Using synthetic training data for the RLHF process is maybe more promising, but it depends on the degree to which RLHF works by imbuing the underlying model with the right values, vs. simply chiseling away all the bits of model that were capable of imagining and comprehending novel, unseen-in-training ideas in the first place (including objectionable ones, or ones we'd simply prefer the model not think about). Perhaps RLHF works more like the former mechanism, and as a result RLHF (or RLAIF) will "just work" as an alignment strategy, even as models scale to human-level and beyond.Note that it is possible to gather evidence on this question as it applies to current systems, though I would caution against extrapolating such evidence very far. For example, are there any capabilities that a base model has before RLHF, which are not deliberately trained against during RHLF (e.g. generating objectionable content), which the final model is incapable of doing?
If, say, the RLHF process trains the model to refuse to generate sexually explicit content, and as a side effect, the RLHF'd model now does worse on answering questions about anatomy compared to the base model, that would be evidence that the RLHF process simply chiseled away the model's ability to comprehend important parts of the universe entirely, rather than imbuing it with a value against answering certain kinds of questions as intended.
I don't actually know how this particular experimental result would turn out, but either way, I wouldn't expect any trends or rules that apply to current AI systems to continue applying as those systems scale to human-level intelligence or above.For my own part, I would like to see a pause on all kinds of AI capabilities research and hardware progress, at least until AI researchers are less confused about a lot of topics like this. As for how realistic that proposal is, whether it likely constitutes a rather permanent pause, or what the consequences of trying and failing to implement such a pause would be, I make no comment, other than to say that sometimes the universe presents you with an unfair, impossible problem.
OK. Simultaneously believing that and believing the truth of the original setup seems dangerously close to believing a contradiction.
But anyway, you don't really need all those stipulations to decide not to chop your legs off; just don't do that if you value your legs. (You also don't need FDT to see that you should defect against CooperateBot in a prisoner's dilemma, though of course FDT will give the same answer.)A couple of general points to keep in mind when dealing with thought experiments that involve thorny or exotic questions of (non-)existence:
I continue to advise you to avoid confidently pontificating on decision theory thought experiments that directly involve non-existence, until you are more practiced at applying them correctly in ordinary situations.
e.g. unless you're Carissa Sevar
So then chop your legs off if you care about maximizing your total amount of experience of being alive across the multiverse (though maybe check that your measure of such experience is well-defined before doing so), or don't chop them off if you care about maximizing the fraction of high-quality subjective experience of being alive that you have.
This seems more like an anthropics issue than a question where you need any kind of fancy decision theory though. It's probably better to start by understanding decision theory without examples that involve existence or not, since those introduce a bunch of weird complications about the nature of the multiverse and what it even means to exist (or fail to exist) in the first place.
You're response in the decision theory case was that there's no way that a rational agent could be in that epistemic state.
I did not say this.
But we can just stipulate it for the purpose of the hypothetical.
OK, in that case, the agent in the hypothetical should probably consider whether they are in a short-lived simulation.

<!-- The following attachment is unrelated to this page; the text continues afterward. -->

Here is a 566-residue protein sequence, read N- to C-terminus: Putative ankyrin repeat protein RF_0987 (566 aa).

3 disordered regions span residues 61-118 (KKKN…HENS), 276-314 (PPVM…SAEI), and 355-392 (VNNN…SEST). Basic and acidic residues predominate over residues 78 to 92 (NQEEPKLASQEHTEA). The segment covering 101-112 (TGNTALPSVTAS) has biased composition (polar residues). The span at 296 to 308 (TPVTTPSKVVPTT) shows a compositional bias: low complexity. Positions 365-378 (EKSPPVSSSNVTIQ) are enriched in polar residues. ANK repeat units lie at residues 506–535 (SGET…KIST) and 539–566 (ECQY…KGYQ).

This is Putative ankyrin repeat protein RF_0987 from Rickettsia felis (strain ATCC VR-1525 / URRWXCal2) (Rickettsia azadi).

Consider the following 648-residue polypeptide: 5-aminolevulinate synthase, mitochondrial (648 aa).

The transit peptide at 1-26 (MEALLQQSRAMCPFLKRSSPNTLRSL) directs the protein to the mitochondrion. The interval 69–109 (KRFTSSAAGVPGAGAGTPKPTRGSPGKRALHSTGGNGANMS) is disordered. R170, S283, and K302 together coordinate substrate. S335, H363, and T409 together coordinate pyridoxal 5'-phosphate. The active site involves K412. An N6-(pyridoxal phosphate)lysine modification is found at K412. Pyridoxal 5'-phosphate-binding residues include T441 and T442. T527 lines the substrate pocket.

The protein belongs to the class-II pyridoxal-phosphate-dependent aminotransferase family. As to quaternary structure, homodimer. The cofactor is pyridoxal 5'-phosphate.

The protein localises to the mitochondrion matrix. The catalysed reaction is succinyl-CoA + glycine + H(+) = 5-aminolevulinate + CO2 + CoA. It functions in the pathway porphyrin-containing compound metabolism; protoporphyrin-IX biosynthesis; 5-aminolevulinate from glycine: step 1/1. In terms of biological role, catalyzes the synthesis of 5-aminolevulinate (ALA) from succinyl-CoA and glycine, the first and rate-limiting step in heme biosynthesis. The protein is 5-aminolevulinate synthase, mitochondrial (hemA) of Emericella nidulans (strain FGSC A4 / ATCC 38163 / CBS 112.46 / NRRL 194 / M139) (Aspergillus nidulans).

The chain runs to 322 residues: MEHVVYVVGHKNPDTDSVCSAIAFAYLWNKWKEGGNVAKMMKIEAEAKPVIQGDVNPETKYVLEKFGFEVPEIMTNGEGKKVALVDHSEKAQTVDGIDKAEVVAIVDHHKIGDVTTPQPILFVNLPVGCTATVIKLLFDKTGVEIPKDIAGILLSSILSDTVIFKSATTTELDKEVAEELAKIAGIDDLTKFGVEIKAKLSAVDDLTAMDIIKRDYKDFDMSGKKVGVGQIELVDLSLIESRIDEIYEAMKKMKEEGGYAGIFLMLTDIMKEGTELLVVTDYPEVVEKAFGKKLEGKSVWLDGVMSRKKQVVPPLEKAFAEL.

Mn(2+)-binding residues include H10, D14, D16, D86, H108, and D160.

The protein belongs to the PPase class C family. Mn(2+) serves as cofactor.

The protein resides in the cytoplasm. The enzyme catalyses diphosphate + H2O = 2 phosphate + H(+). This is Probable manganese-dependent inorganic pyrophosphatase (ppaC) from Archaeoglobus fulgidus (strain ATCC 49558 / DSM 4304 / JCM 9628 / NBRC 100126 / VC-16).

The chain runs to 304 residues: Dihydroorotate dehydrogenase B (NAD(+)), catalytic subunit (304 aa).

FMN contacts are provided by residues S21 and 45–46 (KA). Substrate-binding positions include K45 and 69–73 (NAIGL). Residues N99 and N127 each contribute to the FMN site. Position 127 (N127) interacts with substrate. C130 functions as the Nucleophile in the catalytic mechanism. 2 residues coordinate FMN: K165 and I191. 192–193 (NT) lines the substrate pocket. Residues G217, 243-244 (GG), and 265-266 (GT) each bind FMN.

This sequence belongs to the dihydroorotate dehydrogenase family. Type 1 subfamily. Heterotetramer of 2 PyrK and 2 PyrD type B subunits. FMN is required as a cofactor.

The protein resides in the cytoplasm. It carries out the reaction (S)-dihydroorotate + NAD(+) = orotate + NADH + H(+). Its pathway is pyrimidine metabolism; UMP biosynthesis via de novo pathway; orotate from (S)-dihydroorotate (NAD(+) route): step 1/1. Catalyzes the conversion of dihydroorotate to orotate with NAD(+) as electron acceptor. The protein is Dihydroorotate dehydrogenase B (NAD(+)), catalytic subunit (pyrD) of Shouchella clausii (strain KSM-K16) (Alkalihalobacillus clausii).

FDT implies that you have strong reason to chop your legs off even though it doesn't benefit you at all.
No, it might say that, depending on (among other things) what exactly it means to value your own existence.
Thank you. I don't have any strong objections to these claims, and I do think pessimism is justified. Though my guess is that a lot of people at places like OpenAI and DeepMind do care about animal welfare pretty strongly already. Separately, I think that it would be much better in expectation (for both humans and animals) if Eliezer's views on pretty much every other topic were more influential, rather than less, inside those places.
My negative reaction to your initial comment was mainly due to the way critiques (such as this post) of Eliezer are often framed, in which the claims "Eliezer's views are overly influential" and "Eliezer's views are incorrect / harmful" are combined into one big attack. I don't object to people making these claims in principle (though I think they're both wrong, in many cases), but when they are combined it requires more effort to separate and refute.(Your comment wasn't a particularly bad example of this pattern, but it was short and crisp and I didn't have any other major objections to it, so I chose to express the way it made me feel on the expectation that it would be more likely to be heard and understood compared to making the point in more heated disagreements.)
It's frustrating to read comments like this because they make me feel like, if I happen agree with Eliezer about something, my own agency and ability to think critically is being questioned before I've even joined the object-level discussion.
Separately, this comment makes a bunch of mostly-implicit object-level assertions about animal welfare and its importance, and a bunch of mostly-explicit assertions about Eliezer's opinions and influence on rationalists and EAs, as well as the effect of this influence on the impacts of TAI.
None of these claims are directly supported in the comment, which is fine if you don't want to argue for them here, but the way the comment is written might lead readers who agree with the implicit claims about the animal welfare issues to accept the explict claims about Eliezer's influence and opinions and their effects on TAI with a less critical eye than if these claims were otherwise more clearly separated.
For example, I don't think it's true that a few FB posts / comments have had a "huge influence" on rationalist culture. I also think that worrying about animal welfare specifically when thinking about TAI outcomes is less important than you claim. If we succeed in being able to steer TAI at all (unlikely, in my view), animals will do fine - so will everyone else. At a minimum, there will also be no more global poverty, no more malaria, and no more animal suffering. Even if the specific humans who develop TAI don't care at all about animals themselves (not exactly likely), they are unlikely to completely ignore the concerns of everyone else who does care. But none of these disagreements have much or any bearing on whether I think animal suffering is real (I find this at least plausible) and whether that's a moral horror (I think this is very likely, if the suffering is real).